Controlling in vivo stability and biodistribution in electrostatically assembled nanoparticles for systemic delivery

Zhiyong Poon, Jong Bum Lee, Stephen W. Morton, Paula T. Hammond

Research output: Contribution to journalArticlepeer-review

169 Scopus citations


This paper demonstrates the generation of systemically deliverable layer-by-layer (LbL) nanoparticles for cancer applications. LbL-based nanoparticles designed to navigate the body and deliver therapeutics in a programmable fashion are promising new and alternative systems for drug delivery, but there have been very few demonstrations of their systemic delivery in vivo due to a lack of knowledge in building LbL nanofilms that mimic traditional nanoparticle design to optimize delivery. The key to the successful application of these nanocarriers in vivo requires a systematic analysis of the influence of film architecture and adsorbed polyelectrolyte outer layer on their pharmacokinetics, which has thus far not been examined for this new approach to nanoparticle delivery. Herein, we have taken the first steps in stabilizing and controlling the systemic distribution of multilayer nanoparticles. Our findings highlight the unique character of LbL systems; the electrostatically assembled nanoparticles gain increased stability in vivo with larger numbers of deposited layers, and the final layer adsorbed generates a critical surface cascade, which dictates the surface chemistry and biological properties of the nanoparticle. This outer polyelectrolyte layer dramatically affects not only the degree of nonspecific particle uptake, but also the nanoparticle biodistribution. For hyaluronic acid (HA) outer layers, a long blood elimination half-life (∼9 h) and low accumulation (∼10-15% recovered fluorescence/g) in the liver were observed, illustrating that these systems can be designed to be highly appropriate for clinical translation.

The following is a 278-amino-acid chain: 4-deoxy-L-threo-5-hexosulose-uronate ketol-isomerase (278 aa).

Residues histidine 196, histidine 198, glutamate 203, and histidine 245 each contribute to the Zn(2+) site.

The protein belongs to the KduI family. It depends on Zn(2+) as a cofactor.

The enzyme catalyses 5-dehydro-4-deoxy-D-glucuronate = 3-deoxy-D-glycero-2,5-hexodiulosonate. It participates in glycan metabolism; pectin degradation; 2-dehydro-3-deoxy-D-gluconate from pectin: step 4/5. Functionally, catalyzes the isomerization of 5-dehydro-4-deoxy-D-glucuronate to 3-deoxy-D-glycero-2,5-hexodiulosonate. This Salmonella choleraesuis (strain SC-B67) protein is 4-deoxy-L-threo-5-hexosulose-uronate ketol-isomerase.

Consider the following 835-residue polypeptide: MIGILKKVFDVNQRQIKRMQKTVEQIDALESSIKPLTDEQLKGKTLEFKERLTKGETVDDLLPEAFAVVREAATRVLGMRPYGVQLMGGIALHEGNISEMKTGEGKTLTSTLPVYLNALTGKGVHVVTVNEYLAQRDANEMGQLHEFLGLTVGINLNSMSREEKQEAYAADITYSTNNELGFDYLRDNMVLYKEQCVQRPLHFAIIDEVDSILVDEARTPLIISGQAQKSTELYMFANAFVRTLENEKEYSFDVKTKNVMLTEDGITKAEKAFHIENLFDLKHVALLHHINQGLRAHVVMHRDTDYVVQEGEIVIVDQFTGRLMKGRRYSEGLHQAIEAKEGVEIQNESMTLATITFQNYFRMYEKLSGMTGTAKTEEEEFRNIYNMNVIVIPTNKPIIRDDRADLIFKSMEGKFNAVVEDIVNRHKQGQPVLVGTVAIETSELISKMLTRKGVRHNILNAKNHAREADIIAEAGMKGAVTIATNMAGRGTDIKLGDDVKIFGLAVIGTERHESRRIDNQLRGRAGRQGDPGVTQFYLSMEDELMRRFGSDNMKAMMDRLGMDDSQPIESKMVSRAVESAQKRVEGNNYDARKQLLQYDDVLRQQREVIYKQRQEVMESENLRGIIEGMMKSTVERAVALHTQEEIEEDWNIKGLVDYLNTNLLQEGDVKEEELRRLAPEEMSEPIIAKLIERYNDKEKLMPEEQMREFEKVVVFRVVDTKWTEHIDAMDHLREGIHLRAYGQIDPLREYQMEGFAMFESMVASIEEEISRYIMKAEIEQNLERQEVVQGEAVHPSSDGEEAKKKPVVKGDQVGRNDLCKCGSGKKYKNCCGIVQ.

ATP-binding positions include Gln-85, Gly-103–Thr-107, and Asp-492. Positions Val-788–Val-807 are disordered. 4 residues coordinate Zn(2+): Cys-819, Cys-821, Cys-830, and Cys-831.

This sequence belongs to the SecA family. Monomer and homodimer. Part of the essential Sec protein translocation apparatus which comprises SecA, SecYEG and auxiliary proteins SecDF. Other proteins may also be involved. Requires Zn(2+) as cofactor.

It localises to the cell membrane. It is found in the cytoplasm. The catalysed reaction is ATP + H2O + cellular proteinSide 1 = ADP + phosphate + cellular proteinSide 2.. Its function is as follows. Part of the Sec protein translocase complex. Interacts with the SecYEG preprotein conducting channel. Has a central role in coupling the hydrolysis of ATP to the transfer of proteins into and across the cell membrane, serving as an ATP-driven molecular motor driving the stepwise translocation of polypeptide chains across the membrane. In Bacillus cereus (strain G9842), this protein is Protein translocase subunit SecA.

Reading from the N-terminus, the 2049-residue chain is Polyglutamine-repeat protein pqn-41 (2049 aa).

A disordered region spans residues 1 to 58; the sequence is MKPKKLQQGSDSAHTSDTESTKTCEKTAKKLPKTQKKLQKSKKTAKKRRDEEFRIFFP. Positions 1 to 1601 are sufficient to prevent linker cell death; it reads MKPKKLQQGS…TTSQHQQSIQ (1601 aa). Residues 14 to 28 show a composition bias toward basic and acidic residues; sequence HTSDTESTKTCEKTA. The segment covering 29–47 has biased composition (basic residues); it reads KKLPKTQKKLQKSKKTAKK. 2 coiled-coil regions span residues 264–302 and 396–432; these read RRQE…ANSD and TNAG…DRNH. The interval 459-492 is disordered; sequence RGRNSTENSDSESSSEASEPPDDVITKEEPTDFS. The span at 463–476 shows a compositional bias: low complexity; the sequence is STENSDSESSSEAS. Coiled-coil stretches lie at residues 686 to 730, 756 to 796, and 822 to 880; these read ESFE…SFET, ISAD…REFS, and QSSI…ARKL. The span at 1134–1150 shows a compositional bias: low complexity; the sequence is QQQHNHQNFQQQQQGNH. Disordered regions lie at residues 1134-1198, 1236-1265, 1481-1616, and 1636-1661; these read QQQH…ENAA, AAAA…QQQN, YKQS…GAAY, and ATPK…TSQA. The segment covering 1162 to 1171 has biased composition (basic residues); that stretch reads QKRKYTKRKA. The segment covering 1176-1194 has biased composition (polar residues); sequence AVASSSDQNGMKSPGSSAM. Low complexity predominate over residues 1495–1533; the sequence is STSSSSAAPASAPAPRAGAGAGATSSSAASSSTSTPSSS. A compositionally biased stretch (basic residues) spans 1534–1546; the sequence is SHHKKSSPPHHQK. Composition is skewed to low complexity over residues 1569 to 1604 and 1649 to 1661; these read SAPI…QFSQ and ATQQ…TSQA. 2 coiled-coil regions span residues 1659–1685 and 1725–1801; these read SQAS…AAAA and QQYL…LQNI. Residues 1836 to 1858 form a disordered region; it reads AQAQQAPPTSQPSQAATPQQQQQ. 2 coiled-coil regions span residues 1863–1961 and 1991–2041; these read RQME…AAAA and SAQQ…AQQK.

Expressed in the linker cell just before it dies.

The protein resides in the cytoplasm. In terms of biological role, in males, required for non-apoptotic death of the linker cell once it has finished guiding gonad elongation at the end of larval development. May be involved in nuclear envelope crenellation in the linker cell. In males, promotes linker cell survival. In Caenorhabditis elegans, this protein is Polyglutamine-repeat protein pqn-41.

Original languageEnglish
Pages (from-to)2096-2103
Number of pages8
JournalNano Letters
Issue number5
StatePublished - 11 May 2011


  • Layer-by-layer
  • biomaterials
  • drug delivery
  • nanoparticles


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